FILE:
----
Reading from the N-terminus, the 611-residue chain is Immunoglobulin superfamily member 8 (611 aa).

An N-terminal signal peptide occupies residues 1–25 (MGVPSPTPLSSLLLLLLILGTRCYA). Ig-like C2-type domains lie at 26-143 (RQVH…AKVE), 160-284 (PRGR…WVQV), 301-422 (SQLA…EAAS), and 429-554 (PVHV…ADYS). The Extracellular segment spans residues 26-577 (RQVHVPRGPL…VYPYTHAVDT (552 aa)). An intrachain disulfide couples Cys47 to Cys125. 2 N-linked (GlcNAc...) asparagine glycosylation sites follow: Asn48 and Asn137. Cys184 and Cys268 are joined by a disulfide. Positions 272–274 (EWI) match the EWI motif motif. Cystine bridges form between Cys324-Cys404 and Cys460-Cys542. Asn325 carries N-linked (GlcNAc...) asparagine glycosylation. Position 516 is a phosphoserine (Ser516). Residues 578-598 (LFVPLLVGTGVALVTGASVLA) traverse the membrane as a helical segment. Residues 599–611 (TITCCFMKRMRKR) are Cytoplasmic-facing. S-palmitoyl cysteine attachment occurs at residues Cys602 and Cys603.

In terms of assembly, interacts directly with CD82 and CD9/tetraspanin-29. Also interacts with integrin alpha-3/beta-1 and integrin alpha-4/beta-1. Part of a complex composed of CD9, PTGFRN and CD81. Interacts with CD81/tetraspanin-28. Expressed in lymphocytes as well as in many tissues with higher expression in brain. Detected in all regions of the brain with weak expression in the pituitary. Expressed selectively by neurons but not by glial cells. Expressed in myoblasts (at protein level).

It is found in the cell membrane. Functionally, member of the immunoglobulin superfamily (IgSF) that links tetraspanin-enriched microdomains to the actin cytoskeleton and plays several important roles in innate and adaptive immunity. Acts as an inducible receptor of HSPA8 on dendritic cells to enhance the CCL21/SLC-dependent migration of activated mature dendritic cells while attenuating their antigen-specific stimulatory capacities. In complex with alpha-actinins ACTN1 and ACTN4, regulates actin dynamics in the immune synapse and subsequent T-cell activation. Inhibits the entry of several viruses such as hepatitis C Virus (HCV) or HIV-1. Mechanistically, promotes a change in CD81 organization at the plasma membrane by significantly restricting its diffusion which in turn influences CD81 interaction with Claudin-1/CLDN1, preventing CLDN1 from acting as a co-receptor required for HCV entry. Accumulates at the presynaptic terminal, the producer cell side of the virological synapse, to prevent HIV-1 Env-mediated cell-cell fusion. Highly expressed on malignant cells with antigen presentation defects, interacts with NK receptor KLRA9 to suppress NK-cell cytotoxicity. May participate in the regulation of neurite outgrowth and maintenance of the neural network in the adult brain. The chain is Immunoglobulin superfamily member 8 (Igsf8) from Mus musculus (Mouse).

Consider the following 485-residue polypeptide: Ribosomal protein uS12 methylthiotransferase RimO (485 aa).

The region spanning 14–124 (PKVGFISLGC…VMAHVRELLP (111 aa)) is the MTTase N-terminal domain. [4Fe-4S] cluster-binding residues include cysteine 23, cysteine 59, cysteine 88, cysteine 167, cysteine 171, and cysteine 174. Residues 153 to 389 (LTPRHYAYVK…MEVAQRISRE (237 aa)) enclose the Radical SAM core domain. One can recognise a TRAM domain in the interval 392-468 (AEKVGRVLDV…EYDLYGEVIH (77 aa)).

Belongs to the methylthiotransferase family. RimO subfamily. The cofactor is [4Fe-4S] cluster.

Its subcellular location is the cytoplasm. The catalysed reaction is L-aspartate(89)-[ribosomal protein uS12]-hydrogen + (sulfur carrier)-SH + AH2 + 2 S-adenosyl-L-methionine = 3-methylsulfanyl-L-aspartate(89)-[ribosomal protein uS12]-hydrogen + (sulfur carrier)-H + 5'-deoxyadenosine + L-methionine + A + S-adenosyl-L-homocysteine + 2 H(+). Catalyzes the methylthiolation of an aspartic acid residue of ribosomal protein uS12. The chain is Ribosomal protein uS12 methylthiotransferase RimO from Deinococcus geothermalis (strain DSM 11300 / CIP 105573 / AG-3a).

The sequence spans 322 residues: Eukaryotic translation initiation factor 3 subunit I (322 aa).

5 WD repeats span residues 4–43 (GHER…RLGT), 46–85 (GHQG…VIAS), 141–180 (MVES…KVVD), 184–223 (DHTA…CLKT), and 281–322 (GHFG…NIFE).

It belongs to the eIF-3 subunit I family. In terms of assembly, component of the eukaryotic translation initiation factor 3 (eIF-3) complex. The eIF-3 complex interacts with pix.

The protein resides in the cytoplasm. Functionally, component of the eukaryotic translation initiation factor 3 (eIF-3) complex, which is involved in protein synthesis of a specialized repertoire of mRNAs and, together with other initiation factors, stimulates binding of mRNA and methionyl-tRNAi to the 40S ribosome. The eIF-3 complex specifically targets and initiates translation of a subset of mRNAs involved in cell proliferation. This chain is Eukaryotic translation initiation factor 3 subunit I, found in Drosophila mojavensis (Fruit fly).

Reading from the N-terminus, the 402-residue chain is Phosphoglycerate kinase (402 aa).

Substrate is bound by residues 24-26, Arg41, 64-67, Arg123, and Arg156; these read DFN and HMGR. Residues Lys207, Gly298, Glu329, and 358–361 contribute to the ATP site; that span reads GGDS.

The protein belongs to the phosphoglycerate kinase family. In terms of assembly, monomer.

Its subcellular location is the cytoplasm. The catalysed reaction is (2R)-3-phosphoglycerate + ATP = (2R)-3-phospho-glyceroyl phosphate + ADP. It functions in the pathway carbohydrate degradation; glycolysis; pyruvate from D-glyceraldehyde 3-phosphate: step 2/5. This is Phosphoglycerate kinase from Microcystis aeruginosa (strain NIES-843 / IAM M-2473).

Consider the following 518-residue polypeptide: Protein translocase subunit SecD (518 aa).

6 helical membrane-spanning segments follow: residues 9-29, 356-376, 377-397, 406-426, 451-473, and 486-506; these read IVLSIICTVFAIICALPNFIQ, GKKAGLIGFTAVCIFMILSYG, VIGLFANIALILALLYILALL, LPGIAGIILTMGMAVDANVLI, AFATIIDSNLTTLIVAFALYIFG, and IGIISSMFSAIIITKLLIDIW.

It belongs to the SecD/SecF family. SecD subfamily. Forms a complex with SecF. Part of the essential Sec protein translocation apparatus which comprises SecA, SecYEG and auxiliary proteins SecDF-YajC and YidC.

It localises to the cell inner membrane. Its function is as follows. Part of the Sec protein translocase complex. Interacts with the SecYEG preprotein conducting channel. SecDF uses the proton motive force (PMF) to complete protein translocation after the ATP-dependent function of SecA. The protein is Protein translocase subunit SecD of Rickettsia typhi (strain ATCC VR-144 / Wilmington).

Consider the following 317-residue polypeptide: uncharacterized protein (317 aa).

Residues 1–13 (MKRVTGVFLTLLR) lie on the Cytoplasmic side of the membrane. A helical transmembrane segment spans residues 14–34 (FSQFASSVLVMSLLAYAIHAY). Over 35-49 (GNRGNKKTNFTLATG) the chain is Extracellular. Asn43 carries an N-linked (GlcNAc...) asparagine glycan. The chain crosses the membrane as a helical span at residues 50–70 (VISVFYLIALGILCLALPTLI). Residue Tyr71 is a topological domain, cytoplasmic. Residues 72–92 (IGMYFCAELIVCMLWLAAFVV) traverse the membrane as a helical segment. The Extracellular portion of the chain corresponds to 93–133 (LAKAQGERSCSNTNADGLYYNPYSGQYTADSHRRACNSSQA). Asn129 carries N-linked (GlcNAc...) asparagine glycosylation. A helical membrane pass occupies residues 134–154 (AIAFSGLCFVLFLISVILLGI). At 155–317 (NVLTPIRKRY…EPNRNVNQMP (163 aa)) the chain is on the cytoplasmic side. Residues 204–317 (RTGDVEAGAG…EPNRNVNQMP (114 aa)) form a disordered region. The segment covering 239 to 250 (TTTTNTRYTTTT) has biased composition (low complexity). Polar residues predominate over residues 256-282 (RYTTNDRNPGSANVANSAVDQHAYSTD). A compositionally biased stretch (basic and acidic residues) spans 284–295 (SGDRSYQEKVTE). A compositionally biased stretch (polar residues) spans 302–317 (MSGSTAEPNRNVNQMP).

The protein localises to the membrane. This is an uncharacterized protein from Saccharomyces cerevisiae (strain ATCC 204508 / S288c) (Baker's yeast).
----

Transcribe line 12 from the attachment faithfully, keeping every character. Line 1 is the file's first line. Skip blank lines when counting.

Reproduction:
The protein resides in the cytoplasm. Functionally, component of the eukaryotic translation initiation factor 3 (eIF-3) complex, which is involved in protein synthesis of a specialized repertoire of mRNAs and, together with other initiation factors, stimulates binding of mRNA and methionyl-tRNAi to the 40S ribosome. The eIF-3 complex specifically targets and initiates translation of a subset of mRNAs involved in cell proliferation. This chain is Eukaryotic translation initiation factor 3 subunit I, found in Drosophila mojavensis (Fruit fly).